President Radev: Bulgaria in no way looking for trouble with Turkey

President Radev: Bulgaria in no way looking for trouble with Turkey

Bulgaria is in no way looking for trouble with Turkey, President Roumen Radev told reporters in Sofia on April 25.

“I have repeatedly said that the Bulgarian state leaders are doing their best to develop good neighbourly relations with Turkey,” said.

Radev said that good neighbourly relations are based on equality, non-interference in foreign affairs and mutual respect.

“Let’s start from these principles. Bulgaria is not a country that, in the form of the Bulgarian state leadership, gives advice in Turkey how and for whom to vote,” Radev said.

The president added that he would never allow himself to comment on lessons on democracy.

“This was the case in which the Turkish president allowed himself to comment on the state of democracy and human rights in Bulgaria. We will not allow any influence on our internal affairs, this must be abundantly clear,” he said.

Radev’s comments came a few hours after Ankara’s ambassador in Sofia Süleyman Gökçe said in a morning television interview that Turkey does not interfere in and influence the internal affairs of any country, including Bulgaria.

“Statements that Turkey is an enemy and that it interfered in Bulgaria’s internal affairs, and that it is a threat to its national security, must stop. That’s not constructive, positive and useful. It does not facilitate our bilateral relations. We have a history of hundreds of years, we have also a future together,” Gökçe said.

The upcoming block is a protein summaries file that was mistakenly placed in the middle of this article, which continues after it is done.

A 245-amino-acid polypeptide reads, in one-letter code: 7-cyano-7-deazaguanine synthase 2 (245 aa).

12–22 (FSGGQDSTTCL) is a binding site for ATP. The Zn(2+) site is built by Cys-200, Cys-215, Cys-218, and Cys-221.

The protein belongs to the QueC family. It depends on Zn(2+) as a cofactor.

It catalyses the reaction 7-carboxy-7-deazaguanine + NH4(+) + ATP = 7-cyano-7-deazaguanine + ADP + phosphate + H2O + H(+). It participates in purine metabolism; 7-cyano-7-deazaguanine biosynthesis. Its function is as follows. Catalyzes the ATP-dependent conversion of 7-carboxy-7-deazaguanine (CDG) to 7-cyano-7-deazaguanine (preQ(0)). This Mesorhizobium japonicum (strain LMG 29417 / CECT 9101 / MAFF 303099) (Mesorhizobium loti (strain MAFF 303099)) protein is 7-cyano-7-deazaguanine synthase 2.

In Bulgaria, which was under Ottoman rule for about five centuries, claims of Turkish inteference in domestic politics are a recurring theme. Long a signature issue for Bulgarian nationalist politicians, reports about the role of Ankara in seeking to intervene in the March elections were headline-makers and led to tensions between Sofia and Ankara.

In the March elections, alleged interference by Ankara – reportedly to favour Lyutvi Mestan’s DOST party – led to nationalists protesting at the Turkish border in a bid to block buses carrying voters into Bulgaria, and later to a highly controversial proposal to strip Bulgarian passport-holders not resident in the country of their constitutional voting rights./IBNA